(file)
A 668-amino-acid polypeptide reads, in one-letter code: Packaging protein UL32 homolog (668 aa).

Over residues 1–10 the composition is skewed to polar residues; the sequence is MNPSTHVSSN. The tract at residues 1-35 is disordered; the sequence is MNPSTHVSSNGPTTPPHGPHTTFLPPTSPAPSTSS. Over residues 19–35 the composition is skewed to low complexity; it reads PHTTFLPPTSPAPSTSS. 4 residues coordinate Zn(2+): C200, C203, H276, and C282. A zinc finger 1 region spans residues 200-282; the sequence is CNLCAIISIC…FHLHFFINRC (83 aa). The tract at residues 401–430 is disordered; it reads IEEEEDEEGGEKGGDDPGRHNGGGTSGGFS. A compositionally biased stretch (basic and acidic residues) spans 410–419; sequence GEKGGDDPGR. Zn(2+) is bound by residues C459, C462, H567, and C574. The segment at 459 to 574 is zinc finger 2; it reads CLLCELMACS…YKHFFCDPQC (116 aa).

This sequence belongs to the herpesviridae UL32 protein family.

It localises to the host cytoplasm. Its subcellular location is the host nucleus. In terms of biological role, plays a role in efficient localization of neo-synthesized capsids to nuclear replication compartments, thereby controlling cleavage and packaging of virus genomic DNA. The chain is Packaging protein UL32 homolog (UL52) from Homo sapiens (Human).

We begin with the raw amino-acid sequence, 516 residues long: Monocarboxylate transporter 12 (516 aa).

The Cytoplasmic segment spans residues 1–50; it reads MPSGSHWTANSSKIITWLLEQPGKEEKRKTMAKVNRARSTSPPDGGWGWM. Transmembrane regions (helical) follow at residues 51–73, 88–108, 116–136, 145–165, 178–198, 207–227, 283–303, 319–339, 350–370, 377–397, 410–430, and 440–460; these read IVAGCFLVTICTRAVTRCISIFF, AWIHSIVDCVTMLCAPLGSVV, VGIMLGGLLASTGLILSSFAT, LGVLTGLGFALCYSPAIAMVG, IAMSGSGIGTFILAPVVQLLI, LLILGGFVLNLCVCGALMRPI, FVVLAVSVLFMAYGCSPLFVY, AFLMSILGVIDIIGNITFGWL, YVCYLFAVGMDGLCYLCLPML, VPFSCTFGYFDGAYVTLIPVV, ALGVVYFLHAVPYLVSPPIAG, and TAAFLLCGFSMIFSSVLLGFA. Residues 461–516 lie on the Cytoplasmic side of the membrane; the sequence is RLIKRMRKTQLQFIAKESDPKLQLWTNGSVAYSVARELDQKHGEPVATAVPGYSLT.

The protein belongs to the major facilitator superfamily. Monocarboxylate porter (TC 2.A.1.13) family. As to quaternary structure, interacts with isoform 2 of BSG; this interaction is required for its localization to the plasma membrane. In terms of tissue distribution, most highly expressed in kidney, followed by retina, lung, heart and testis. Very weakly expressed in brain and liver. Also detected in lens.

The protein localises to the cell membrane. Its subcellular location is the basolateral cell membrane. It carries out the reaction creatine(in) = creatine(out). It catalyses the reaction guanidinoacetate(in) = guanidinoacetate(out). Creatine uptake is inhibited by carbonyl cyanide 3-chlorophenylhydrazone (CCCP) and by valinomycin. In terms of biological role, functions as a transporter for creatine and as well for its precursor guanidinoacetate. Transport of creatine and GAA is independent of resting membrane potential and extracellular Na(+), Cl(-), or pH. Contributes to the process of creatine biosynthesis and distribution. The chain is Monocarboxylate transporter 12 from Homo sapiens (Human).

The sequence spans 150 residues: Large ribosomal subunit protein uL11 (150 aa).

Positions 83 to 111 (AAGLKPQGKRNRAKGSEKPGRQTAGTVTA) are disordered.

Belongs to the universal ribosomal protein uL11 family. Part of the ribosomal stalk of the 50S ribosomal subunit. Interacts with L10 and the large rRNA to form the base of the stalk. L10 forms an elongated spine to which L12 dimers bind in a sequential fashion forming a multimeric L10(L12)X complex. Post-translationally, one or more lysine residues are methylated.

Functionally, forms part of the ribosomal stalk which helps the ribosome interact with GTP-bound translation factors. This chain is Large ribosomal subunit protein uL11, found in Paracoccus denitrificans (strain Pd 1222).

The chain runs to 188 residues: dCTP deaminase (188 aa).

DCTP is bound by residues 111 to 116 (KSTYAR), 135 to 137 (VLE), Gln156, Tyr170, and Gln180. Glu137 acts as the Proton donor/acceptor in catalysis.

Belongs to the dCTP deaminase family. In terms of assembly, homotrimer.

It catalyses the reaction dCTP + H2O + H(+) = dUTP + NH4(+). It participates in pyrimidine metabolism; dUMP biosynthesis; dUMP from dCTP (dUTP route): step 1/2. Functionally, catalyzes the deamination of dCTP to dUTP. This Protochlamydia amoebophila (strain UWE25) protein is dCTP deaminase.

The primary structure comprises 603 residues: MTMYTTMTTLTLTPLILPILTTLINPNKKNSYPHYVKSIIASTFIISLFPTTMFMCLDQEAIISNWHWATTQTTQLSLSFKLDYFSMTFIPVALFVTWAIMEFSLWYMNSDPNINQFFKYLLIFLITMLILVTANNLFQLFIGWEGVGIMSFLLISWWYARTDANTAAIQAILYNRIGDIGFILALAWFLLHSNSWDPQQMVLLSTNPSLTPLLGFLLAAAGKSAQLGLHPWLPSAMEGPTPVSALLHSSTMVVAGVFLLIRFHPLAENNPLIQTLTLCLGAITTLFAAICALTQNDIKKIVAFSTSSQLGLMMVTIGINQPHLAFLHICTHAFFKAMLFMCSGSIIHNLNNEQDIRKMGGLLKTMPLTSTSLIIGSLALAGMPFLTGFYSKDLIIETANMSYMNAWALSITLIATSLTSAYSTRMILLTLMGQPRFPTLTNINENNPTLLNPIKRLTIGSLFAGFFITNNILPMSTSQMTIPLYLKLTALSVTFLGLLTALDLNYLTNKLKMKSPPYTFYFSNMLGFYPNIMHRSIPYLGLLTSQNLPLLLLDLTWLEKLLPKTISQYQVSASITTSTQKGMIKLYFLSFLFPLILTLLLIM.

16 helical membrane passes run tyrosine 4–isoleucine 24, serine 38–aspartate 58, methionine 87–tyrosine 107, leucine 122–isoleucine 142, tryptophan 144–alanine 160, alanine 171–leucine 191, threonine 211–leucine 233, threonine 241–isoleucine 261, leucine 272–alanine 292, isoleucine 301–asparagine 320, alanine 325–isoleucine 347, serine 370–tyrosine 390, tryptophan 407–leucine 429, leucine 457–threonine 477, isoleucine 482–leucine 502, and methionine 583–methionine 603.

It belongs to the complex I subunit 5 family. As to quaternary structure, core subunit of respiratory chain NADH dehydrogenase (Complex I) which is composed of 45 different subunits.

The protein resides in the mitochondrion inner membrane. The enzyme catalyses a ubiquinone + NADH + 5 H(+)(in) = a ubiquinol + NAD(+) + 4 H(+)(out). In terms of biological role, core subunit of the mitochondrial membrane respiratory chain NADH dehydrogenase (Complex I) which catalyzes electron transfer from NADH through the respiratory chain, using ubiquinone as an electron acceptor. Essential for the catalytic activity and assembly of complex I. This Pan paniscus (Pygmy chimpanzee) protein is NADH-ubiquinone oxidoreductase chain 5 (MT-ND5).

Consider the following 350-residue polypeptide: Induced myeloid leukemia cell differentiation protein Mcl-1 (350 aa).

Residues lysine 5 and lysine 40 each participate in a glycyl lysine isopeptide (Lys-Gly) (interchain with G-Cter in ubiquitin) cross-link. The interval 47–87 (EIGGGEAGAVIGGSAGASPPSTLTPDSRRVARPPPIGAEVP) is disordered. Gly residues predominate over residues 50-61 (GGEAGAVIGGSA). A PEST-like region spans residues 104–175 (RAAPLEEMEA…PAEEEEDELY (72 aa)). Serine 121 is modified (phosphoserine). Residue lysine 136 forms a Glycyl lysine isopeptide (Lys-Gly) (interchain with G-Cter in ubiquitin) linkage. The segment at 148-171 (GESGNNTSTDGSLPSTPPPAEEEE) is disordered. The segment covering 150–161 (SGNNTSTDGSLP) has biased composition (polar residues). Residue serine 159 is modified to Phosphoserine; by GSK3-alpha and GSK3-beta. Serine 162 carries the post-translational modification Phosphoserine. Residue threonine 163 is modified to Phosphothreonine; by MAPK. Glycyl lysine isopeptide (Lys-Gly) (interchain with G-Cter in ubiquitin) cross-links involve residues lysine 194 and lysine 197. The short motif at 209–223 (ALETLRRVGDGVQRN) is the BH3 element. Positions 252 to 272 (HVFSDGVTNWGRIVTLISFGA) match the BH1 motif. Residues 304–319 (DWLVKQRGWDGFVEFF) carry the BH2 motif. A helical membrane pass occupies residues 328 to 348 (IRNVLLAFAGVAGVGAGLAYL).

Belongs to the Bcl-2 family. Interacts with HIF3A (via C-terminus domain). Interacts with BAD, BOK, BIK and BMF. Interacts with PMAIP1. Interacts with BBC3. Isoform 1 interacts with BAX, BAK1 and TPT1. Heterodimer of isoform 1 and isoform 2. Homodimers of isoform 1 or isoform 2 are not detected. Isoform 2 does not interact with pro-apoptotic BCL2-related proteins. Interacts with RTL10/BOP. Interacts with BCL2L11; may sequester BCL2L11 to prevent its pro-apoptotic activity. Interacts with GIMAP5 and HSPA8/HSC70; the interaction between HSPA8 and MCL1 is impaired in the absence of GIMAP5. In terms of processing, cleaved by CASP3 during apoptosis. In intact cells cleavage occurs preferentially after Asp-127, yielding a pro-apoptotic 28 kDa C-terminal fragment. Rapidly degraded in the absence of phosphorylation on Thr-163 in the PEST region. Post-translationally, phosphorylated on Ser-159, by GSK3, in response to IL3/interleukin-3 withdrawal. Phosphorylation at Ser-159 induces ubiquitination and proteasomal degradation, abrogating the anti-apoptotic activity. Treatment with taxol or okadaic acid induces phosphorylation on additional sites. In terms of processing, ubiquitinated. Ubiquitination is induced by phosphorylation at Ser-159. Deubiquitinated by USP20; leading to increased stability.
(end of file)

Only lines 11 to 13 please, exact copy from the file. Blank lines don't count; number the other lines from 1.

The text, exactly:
Belongs to the universal ribosomal protein uL11 family. Part of the ribosomal stalk of the 50S ribosomal subunit. Interacts with L10 and the large rRNA to form the base of the stalk. L10 forms an elongated spine to which L12 dimers bind in a sequential fashion forming a multimeric L10(L12)X complex. Post-translationally, one or more lysine residues are methylated.

Functionally, forms part of the ribosomal stalk which helps the ribosome interact with GTP-bound translation factors. This chain is Large ribosomal subunit protein uL11, found in Paracoccus denitrificans (strain Pd 1222).

The chain runs to 188 residues: dCTP deaminase (188 aa).